If you have some system in a superposition of states, then when your measuring gadget interacts with it it becomes entangled with the original system and it too is in a superposition of states. If you walk over to look at your measuring gadget you too become entangled and enter a superposition of states, and so on up to and including the journal you publish the results in.
In real life we don't see macroscopic objects, cats or otherwise, in a superposition of states, and the reason is generally considered to be decoherence. The describes the interaction of a system with the rest of the universe and the loss of coherence that results. The rate at which a system decoheres increases with the complexity of the system, so while a superposition of states can be maintained for an atom or molecule, it is lost almost instantaneously for something the size and complexity of lab equipment, and your experiment returns a definite value for whatever you were looking at.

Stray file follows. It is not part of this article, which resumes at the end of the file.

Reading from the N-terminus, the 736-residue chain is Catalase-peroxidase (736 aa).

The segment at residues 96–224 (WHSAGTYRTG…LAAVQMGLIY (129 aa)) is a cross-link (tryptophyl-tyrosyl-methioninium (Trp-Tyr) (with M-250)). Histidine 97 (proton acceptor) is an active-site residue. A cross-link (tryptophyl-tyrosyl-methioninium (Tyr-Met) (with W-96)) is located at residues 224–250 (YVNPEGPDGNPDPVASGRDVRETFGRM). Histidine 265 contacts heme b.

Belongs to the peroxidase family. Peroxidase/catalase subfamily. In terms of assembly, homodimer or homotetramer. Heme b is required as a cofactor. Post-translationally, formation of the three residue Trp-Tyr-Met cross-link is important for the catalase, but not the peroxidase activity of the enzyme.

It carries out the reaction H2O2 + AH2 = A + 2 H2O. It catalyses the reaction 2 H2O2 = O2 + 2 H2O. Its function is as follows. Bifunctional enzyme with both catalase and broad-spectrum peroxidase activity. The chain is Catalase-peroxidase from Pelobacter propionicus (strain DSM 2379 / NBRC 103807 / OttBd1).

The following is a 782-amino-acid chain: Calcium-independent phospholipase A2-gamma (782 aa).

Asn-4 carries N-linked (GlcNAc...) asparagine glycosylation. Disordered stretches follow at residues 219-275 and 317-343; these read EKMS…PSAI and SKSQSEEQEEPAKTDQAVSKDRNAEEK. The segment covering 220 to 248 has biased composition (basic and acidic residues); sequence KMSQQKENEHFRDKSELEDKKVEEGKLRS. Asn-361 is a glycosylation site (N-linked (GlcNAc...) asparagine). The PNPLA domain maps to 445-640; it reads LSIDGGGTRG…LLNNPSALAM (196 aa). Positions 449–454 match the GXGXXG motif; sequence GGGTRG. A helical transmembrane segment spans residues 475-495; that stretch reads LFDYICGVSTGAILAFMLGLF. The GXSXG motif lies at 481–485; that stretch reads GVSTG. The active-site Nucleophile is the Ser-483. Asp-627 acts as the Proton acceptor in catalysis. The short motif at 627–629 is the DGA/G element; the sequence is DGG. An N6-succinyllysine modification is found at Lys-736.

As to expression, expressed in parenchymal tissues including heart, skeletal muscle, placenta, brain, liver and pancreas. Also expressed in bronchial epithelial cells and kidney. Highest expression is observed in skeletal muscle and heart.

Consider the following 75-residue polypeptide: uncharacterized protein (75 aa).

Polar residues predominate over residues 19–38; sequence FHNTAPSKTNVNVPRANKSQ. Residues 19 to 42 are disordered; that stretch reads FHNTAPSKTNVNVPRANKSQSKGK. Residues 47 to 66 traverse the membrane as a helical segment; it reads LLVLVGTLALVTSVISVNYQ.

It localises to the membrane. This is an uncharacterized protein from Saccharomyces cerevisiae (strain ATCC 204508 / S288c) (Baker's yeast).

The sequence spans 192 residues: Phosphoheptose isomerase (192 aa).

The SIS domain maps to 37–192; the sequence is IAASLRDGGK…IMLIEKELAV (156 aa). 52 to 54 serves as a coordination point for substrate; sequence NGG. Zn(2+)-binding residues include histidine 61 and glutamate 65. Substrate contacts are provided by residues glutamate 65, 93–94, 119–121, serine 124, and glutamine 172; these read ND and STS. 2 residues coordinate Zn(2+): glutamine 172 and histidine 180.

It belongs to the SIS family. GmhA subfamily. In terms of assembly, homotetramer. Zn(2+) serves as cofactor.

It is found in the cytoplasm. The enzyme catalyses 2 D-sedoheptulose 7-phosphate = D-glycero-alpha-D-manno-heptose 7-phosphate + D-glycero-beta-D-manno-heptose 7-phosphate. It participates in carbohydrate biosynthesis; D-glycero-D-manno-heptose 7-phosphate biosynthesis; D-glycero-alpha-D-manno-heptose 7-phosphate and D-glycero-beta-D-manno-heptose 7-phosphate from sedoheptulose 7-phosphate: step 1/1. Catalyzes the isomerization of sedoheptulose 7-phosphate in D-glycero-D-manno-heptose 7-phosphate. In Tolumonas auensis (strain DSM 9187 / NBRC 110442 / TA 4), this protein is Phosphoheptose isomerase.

The largest system that has been observed in a superposition of states contains about ten trillion atoms.